Osgood Perkins - When isolating people for this list, it's usually more difficult to select a director, because chances are he or she has only made one film that year. Well, Osgood Perkins -- often known as Oz -- actually made zero films this year. However, his 2015 film The Blackcoat's Daughter (my #3) qualified for ranking this year as it wasn't released theatrically until March -- after his follow-up film, The Pretty Thing That Lives in the House, which got a late 2016 Netflix release but which I saw in April. I guess I was not as big a fan of Pretty Thing as I'm remembering in the wake of loving Daughter, as my Letterboxd entry tells me I gave it only three stars. (I also think I watched it too late at night when I was falling asleep, so I don't remember much about it). But it's fair to say I may not have been on the same page as Perkins until I understood his extraordinary gifts for slow-burning horror in The Blackcoat's Daughter, which I have already seen twice and which I awarded the highest possible star rating. Needless to say, I'm eager to revisit Pretty Thing now. The 1-2 punch of these movies equates to a bold arrival on the scene for a man who cut his teeth as an actor (one of the first Google images that comes up for him has him in uniform from the 2009 Star Trek). He's got an innate sense of how to build fear through slow, drawn-out camera movements, a gradual introduction of creepy visual stimuli, and absolutely no jump scares. This is what I want the face of horror to look like going forward.

Honorable mentions: Jason Mitchell (Mudbound, Detroit), Tracy Letts (The Post, The Lovers), Nicole Kidman (The Killing of a Sacred Deer, The Beguiled)

Three who had a bad year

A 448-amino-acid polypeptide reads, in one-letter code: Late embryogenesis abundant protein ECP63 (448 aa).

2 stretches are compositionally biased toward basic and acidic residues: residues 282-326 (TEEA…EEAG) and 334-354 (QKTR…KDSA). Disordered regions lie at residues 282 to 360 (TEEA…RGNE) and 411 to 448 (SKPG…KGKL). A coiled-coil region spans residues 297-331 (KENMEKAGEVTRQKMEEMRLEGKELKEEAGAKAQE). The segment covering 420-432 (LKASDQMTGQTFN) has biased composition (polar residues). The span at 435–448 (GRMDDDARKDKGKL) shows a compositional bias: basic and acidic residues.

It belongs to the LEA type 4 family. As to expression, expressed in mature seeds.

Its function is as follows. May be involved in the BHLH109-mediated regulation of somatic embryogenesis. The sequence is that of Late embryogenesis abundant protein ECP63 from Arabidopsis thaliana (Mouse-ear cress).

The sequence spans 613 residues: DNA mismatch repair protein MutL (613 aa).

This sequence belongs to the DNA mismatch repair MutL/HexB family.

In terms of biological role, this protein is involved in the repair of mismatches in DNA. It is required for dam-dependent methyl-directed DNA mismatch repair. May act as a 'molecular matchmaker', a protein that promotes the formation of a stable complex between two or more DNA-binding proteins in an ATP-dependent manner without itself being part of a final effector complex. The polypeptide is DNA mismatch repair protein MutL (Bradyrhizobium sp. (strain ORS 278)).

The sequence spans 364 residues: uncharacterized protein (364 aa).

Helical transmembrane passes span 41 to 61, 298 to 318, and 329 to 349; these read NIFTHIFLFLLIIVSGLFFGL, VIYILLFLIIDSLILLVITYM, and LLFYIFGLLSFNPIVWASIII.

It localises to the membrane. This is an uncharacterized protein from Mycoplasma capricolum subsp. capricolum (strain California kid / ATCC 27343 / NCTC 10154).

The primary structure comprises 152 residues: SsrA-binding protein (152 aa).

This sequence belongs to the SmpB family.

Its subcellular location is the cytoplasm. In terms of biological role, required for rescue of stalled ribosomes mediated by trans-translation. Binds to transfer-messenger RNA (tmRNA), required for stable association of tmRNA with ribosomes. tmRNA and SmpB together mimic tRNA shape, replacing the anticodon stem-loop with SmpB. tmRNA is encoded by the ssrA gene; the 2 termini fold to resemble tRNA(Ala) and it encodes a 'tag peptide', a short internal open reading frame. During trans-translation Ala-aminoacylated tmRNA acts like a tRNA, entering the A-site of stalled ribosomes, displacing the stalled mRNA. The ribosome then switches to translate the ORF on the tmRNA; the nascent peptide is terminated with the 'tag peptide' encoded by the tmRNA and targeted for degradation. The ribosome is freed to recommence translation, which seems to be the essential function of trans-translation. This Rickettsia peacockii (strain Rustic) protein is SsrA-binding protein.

Diane Lane - If you're going to be in two of my bottom ten movies of the year, you're going to show up here, no matter what role you play in making them bad. Diane Lane's contributions to Justice League (#136) were pretty minor, but she was front and center of the 90 minutes of self-indulgent romance for middle aged women known as Paris Can Wait (#140), which was in my bottom five until The Snowman came along and bumped it out. It's hard to believe that a film from the woman who directed Hearts of Darkness (which I haven't seen but must be great) could be so devoid of any value, but Eleanor Coppola's films is basically an hour-and-a-half of Lane traipsing through the French countryside eating quantities of cheese and other rich foods that would have her vomiting out the side of the convertible by the third of their 17 meals, with a man who is not her husband but is also not very charming. It's a wish fulfillment travelogue with absolutely no substance, which ends with Lane winking at the camera. In Justice League she was just one of a dozen elements that was shoehorned into the movie that never needed to be there, except that if you have a movie featuring Superman you've got to check in on his mother. She's involved with this weird subplot where she loses her home and looks like she's been digging in the dirt for three weeks without a bath, yet is in Gotham City (or is it Metropolis?), a complete visual disconnect from the rest of her environment, like she just rolled off the back of a farming truck. Superman flies Lois back to Kansas so they can have a romantic moment in the tall grass outside his childhood home ... but just leaves Martha back in the city (and never to appear on screen again if I remember correctly). Then again, Lane is as powerless to get out of these DC contracts as Ben Affleck or anyone else.